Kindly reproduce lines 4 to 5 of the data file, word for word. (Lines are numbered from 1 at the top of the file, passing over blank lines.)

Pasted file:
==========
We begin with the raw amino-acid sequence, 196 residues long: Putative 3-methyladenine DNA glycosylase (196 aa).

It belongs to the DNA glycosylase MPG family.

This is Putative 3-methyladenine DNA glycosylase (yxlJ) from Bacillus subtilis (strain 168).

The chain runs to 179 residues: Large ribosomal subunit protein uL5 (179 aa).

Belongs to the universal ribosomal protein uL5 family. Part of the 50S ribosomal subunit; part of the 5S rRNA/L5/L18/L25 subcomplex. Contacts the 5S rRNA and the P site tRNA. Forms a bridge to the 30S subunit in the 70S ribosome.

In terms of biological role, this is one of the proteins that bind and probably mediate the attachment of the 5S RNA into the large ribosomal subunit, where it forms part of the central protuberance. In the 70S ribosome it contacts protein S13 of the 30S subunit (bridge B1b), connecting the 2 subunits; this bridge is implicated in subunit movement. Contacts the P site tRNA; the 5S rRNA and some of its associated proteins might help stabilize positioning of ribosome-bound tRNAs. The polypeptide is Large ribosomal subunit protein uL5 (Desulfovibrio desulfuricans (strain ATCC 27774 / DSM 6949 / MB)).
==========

The chain runs to 179 residues: Large ribosomal subunit protein uL5 (179 aa).

Belongs to the universal ribosomal protein uL5 family. Part of the 50S ribosomal subunit; part of the 5S rRNA/L5/L18/L25 subcomplex. Contacts the 5S rRNA and the P site tRNA. Forms a bridge to the 30S subunit in the 70S ribosome.